The

National Association of Securities Dealers

, the parent organization of the

Nasdaq

stock market, wants the

Securities and Exchange Commission

to delay the move to pricing stocks in decimals until next year.

The SEC currently plans to phase in

decimalization, replacing fractional stock prices, beginning July 3.

"In light of the explosion of transaction volume and quotations levels in both the equity and options markets, however, we believe the shift to begin trading in decimals this year would impose unacceptable risks," Frank Zarb, chairman and chief executive of the NASD, wrote to

Arthur Levitt

, chairman of the SEC, in a letter dated Monday and released late Tuesday afternoon.

He continued his appeal by saying: "Nasdaq has been growing faster than other markets, so it is logical that we are more sensitive to capacity issues. We will not put investors and the market at risk by forging ahead too soon."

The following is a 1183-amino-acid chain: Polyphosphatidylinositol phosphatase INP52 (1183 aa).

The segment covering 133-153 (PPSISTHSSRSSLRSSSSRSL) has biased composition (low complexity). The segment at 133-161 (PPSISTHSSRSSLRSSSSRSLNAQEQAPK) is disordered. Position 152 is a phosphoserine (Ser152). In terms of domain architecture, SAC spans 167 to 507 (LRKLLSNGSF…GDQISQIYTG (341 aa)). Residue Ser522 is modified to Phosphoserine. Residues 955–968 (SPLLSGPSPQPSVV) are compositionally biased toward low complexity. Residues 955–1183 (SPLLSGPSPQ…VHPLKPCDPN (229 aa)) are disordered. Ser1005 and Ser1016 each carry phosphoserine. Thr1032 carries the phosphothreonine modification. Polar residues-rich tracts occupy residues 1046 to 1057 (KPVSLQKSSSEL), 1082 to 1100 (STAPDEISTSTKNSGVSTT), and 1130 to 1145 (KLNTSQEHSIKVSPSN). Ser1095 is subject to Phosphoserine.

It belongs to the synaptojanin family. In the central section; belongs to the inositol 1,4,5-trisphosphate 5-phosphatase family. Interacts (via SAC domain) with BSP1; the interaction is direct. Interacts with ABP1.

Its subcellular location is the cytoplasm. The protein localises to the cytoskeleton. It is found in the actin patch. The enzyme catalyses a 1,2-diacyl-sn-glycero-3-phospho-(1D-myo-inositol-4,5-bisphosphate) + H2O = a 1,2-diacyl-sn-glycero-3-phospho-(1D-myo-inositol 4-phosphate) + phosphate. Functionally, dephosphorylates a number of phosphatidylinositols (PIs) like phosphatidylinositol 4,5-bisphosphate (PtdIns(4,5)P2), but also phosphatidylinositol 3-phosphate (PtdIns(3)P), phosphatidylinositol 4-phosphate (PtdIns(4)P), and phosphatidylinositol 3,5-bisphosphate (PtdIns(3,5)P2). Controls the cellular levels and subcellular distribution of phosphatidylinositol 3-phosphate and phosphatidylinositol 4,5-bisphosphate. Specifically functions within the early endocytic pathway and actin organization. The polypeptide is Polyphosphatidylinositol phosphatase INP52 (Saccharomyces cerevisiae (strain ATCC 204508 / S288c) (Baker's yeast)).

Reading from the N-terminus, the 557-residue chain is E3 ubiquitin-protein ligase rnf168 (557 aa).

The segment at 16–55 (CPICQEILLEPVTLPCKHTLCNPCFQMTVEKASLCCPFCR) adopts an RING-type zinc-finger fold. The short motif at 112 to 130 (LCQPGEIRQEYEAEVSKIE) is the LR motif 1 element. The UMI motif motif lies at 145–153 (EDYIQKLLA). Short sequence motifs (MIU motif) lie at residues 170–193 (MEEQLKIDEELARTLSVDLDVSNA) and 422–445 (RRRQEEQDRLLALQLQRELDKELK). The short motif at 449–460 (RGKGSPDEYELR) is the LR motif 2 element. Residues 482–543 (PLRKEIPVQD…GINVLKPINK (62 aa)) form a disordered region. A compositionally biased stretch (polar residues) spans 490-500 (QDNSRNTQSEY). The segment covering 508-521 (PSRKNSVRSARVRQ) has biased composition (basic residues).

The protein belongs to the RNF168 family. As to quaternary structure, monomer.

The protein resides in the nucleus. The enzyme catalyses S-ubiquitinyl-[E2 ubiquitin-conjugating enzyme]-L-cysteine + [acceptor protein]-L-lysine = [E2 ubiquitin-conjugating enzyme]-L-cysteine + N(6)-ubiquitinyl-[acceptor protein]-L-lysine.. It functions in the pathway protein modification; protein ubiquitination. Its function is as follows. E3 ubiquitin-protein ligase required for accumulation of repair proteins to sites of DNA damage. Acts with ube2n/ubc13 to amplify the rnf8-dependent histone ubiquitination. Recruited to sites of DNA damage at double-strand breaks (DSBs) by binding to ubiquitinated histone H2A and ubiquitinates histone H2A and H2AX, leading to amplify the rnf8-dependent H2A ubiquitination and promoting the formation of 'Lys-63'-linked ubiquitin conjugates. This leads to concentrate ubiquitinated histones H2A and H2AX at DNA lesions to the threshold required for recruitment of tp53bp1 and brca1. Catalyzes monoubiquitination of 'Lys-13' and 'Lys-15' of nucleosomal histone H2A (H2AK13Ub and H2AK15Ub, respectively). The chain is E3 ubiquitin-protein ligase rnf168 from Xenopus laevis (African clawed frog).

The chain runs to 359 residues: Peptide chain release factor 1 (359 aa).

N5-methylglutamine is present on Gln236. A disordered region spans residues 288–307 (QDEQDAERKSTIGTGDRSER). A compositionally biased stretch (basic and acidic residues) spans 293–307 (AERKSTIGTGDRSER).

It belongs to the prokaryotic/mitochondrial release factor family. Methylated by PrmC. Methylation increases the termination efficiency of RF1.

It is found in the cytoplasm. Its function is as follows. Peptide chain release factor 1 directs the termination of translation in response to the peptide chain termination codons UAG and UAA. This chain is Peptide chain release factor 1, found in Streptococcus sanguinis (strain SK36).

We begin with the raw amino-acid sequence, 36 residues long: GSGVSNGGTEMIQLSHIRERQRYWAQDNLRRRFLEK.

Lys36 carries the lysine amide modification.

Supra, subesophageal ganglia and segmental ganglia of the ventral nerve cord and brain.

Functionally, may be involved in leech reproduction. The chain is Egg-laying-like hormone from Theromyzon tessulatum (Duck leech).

According to the NASD, the capacity increase has been tremendous. Average share volume per day on the Nasdaq has more than doubled, from 791 million in 1998 to 1.7 billion from January to Feb. 18, 2000. Average daily quotation message traffic has more than tripled, from 1.025 billion to 3.870 billion in the same period.

"We have received the letter and don't have a response to it at this time," said Joanne Cronrath Bamberger, a spokeswoman for the SEC.

The request for a delay is supported by the

Securities Industry Association

"in order to ensure the integrity of the markets," the SIA said in a statement. The SIA represents more than 740 securities firms, including investment banks, broker-dealers and mutual fund companies.

As for the

New York Stock Exchange

, a spokesman said, "If Nasdaq is unable to switch to decimals in accordance with the SEC's timetable, we have a responsibility, even though the NYSE is ready for decimalization, to seek industry and government input as to what's best for investors."